So, as for the "post filter" - one can currently just express that in Python as:
[y for y in (abs(x) for x in numbers) if y > 5]
It may have one "internal generator" - but save for the little performance saving, I don't see this as less readable than the proposals above.
As for the reuse of a value that might come in an expensive computation, that is something I always missed in Python - so, a couple years ago I put together a small package that can do just that: duplicate a computed value in a seamlesway, without requiring an explicit variable assignment.
To do that, I use the mechanics of stack-based languages such as Postscript and Forth - as of now, one can do: ` from stackfull import push, popclear, clear
[popclear() for x in numbers if push(expensive_calculation(x)) > 5] ` The functions pergorm stack operation in a list that is created in a transparent way on the current Python execution frame local variables dictionary. Works fine in Python, Python2 and pypy.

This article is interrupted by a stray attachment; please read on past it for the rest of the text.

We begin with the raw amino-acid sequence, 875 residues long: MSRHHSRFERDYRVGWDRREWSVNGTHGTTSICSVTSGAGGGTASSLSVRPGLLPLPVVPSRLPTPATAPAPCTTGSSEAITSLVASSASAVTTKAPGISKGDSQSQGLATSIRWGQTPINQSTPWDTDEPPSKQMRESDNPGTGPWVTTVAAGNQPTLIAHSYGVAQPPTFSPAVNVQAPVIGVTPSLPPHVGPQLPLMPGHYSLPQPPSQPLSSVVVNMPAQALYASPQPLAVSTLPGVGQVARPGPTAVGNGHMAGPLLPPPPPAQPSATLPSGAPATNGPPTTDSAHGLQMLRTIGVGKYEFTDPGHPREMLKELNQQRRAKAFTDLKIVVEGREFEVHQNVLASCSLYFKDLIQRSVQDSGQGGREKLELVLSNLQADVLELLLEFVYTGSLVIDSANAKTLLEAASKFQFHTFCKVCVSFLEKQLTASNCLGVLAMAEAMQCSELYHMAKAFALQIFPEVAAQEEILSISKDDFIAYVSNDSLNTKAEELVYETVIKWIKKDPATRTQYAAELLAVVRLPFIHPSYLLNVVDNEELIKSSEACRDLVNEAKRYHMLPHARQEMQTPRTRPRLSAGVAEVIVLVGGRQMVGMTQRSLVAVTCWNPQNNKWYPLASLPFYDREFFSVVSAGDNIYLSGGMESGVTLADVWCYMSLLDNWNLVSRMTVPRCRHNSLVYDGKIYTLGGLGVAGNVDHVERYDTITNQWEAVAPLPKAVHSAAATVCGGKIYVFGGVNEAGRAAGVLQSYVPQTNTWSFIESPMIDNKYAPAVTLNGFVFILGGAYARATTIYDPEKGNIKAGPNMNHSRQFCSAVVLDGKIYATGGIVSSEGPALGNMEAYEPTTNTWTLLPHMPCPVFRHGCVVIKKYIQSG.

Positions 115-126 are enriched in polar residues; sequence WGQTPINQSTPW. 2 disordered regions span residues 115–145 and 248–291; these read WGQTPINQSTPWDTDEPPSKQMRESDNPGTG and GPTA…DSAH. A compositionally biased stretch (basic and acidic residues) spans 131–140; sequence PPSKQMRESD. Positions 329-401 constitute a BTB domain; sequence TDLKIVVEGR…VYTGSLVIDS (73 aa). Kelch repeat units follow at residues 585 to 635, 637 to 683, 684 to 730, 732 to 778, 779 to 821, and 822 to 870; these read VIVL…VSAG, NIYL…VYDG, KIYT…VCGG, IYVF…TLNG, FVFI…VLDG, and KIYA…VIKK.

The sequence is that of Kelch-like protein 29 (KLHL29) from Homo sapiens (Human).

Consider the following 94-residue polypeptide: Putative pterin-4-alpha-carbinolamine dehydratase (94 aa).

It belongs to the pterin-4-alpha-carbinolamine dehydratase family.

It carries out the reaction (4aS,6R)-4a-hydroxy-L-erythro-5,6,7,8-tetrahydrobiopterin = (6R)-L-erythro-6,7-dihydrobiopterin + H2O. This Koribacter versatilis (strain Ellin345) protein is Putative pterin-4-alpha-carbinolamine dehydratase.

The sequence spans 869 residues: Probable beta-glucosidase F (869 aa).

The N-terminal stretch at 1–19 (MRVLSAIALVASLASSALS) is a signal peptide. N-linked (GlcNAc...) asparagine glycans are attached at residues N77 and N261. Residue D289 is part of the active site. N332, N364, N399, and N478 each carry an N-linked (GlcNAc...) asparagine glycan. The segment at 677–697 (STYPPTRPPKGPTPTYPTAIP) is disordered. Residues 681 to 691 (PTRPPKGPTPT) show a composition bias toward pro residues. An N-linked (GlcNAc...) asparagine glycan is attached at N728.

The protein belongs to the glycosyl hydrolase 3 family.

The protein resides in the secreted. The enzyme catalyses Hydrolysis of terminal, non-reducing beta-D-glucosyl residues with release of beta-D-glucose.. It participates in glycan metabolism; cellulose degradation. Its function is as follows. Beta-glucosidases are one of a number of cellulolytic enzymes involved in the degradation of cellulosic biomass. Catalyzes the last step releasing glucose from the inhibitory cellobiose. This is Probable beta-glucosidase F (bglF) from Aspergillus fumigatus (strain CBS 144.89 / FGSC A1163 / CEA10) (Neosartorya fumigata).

(Yes, I've just updated it a little bit, due to this on-going discussion) --- And no, I am not suggesting this should go into the stdlib, I am just pointing it as a helper to people who would like that right now.
On 8 March 2016 at 22:55, Terry Reedy email@example.com wrote:
On 3/8/2016 9:17 AM, Allan Clark wrote:
tl;dr What is support like for adding an 'as' clause to comprehension syntax? In order to allow map-then-filter, it might look like something this:
[y for x in numbers if abs(x) as y > 5]
Comprehensions abbreviate a particular pattern of collection initialization, nested for and if statements, and collection augmentation innermost, with the only binding being the loop names. They are easily translated back to the original pattern, although move than one level of nesting can challenge comprehension in the normal meaning of the work. I strongly feel that the current correspondence between conprehensions and statements should be maintained.
-- Terry Jan Reedy
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